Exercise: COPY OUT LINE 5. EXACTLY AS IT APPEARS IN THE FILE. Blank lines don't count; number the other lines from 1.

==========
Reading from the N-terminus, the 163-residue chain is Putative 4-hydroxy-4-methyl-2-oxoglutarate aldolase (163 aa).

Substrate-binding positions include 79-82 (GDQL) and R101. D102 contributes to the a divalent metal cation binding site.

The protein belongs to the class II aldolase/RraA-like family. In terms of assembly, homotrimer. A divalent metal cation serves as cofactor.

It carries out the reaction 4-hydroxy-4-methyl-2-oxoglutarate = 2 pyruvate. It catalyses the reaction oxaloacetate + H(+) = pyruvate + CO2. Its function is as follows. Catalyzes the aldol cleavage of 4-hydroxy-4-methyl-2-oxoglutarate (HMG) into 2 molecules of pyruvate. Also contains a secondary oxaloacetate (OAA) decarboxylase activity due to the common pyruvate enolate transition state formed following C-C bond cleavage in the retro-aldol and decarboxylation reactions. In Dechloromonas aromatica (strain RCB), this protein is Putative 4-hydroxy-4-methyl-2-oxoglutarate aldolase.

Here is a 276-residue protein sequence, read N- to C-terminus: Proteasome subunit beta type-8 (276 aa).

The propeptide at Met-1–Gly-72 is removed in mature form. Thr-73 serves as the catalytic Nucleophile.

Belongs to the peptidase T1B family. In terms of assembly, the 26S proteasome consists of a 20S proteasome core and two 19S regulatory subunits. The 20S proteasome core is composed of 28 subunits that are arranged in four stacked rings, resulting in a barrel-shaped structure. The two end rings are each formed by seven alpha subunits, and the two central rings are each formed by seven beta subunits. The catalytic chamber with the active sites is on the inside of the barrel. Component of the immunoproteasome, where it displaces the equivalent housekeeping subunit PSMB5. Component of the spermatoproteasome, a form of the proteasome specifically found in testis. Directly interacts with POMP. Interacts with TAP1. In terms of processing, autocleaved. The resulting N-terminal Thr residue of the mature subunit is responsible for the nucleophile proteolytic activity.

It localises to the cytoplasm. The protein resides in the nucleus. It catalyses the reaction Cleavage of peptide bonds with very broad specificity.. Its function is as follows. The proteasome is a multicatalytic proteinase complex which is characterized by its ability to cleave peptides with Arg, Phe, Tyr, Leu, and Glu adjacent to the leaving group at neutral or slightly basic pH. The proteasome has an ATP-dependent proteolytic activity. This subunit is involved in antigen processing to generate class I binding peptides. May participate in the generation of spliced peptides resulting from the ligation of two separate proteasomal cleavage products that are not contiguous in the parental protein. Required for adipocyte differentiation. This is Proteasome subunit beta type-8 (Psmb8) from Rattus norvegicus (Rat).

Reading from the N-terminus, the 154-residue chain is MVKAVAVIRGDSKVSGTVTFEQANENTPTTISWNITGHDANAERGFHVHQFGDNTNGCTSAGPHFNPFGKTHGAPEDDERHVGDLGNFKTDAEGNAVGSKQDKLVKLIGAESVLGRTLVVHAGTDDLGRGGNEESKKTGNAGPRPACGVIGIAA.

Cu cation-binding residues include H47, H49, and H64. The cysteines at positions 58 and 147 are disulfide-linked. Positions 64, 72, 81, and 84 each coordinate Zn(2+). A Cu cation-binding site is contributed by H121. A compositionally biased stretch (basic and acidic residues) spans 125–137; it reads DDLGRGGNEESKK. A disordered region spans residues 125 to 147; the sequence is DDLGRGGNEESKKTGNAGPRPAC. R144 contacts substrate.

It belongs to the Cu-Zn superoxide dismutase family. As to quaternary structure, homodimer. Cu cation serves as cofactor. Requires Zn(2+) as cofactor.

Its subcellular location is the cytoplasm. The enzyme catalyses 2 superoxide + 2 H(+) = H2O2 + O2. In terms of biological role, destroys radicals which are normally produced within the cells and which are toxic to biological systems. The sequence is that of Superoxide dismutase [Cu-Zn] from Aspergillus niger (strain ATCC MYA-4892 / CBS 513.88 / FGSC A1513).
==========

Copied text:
Here is a 276-residue protein sequence, read N- to C-terminus: Proteasome subunit beta type-8 (276 aa).